Drink Magazine

Brewing Tea- It’s Only as Good as the Weakest Link

By Dchew78 @peonyts

One of the numerous unique characteristics of tea is that how it tastes and feels in our mouth is more than just the quality of the tea leaf itself. Unlike wines for example, one does not pour the liquid into the cup and it tastes exactly the way it was meant to be.

The taste of tea is dependent on a number of factors and how they mesh together. Many tea drinkers often focus on a few factors, sometimes even obsessively but ignore the rest. We will also look at how it all meshes together.

Tea Leaves

This is what comes under greatest scrutiny- the quality of the tea leaves and one’s personal preference. The latter is subjective but the former is not.

You can read more about the objective assessment of the quality of tea here and here as well as a buying guide on how to discern the quality of tea.

In the end though, it’s a matter of personal preference. There are some high quality teas that I am not particularly enamored with- certain Taiwanese High Mountain Teas come to mind- while some there are some mid-grade teas such as Huang Jin Gui that I love and are a regular feature in my tea diet.

While this is an important consideration, it doesn’t stop here.


Probably the next most scrutinized aspect of preparing tea- the technique. Many make the mistake of assuming it’s just a matter of adherence to the guidelines or ‘parameters’ as I like to call it, namely:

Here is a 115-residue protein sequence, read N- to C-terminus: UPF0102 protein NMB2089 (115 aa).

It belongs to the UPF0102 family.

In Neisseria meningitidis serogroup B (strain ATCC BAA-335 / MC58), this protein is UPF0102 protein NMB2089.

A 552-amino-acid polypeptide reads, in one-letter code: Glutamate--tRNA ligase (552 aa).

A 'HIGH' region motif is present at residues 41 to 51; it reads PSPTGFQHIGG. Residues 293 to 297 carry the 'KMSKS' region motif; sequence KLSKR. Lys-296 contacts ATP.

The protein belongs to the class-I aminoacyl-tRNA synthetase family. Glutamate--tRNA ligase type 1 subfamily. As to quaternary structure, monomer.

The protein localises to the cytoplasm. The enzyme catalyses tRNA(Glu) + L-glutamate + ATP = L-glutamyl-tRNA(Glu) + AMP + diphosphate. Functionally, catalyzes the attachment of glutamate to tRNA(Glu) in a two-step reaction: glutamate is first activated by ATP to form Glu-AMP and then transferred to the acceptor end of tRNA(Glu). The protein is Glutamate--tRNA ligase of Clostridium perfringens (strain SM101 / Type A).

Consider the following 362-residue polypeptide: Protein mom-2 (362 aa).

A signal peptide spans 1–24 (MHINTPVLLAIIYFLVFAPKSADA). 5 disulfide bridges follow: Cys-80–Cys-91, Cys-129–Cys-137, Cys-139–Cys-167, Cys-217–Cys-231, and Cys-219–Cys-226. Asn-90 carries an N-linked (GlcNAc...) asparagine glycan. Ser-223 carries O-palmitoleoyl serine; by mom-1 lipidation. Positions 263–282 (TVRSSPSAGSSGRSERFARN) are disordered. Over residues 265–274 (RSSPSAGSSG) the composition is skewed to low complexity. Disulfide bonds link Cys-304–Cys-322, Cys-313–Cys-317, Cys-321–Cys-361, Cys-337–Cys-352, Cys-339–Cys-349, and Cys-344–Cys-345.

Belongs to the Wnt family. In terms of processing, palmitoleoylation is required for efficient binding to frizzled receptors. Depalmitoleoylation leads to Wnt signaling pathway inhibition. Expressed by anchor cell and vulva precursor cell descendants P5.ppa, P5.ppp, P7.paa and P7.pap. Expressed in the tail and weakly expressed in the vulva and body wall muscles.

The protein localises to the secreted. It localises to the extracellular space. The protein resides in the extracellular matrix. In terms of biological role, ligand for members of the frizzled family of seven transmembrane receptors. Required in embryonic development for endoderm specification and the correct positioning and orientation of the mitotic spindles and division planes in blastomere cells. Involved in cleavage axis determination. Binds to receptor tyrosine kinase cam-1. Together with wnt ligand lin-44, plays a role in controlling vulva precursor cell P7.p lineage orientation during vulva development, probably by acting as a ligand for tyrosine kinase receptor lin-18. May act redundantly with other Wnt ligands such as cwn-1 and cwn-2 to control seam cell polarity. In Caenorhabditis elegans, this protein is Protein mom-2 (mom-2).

Brewing Tea- It’s only as Good as the Weakest Link
i)   Quantity of tea  leaves to water ratio

ii)   Infusion time

iii)   Temperature of hot water used

iv)   Number of infusions

While this is important, it is not the alpha and the omega. And I certainly don’t think it’s the case that a laboratory-like approach to brewing tea results in the best tasting tea. I don’t whip out my weighing scale and timers each time I brew tea, only when I’m experimenting or I only have a one serving sample on hand and I’m making it for the first time.

Brewing technique entails more than that, about the little stuffs- how water is poured and most importantly the ability to read and react to the tea.

Certain teas need a bit more velocity in pouring water to ‘awaken’ its tea nature while others will result in a ‘throat-locking’ feel if you do that.

Tea Wares

Brewing Tea- It’s only as Good as the Weakest Link
For many people, this often comes up in conversation- “what is the best tea ware?”

While we do advocate pairing the right utensils with the type of tea as well the quality of the vessel, I caution against rushing to acquire the finest Yixing pots or gaiwan on the market.

Firstly, tea wares can cost a pretty penny. It’s not surprising for someone to spend hundreds of dollars on Yixing pots or tea sets. Considering the ROI, I feel the money can be better spent, at least at the initial stage.

Secondly, the taste of your tea will ultimately only be as good as the weakest link. If you spend top dollar on tea wares, unless you have a limitless budget (in which case would you like to drop by our excellent tea store, I jest but only half), the money you spend there will detract from other spending that gives you more bang for buck.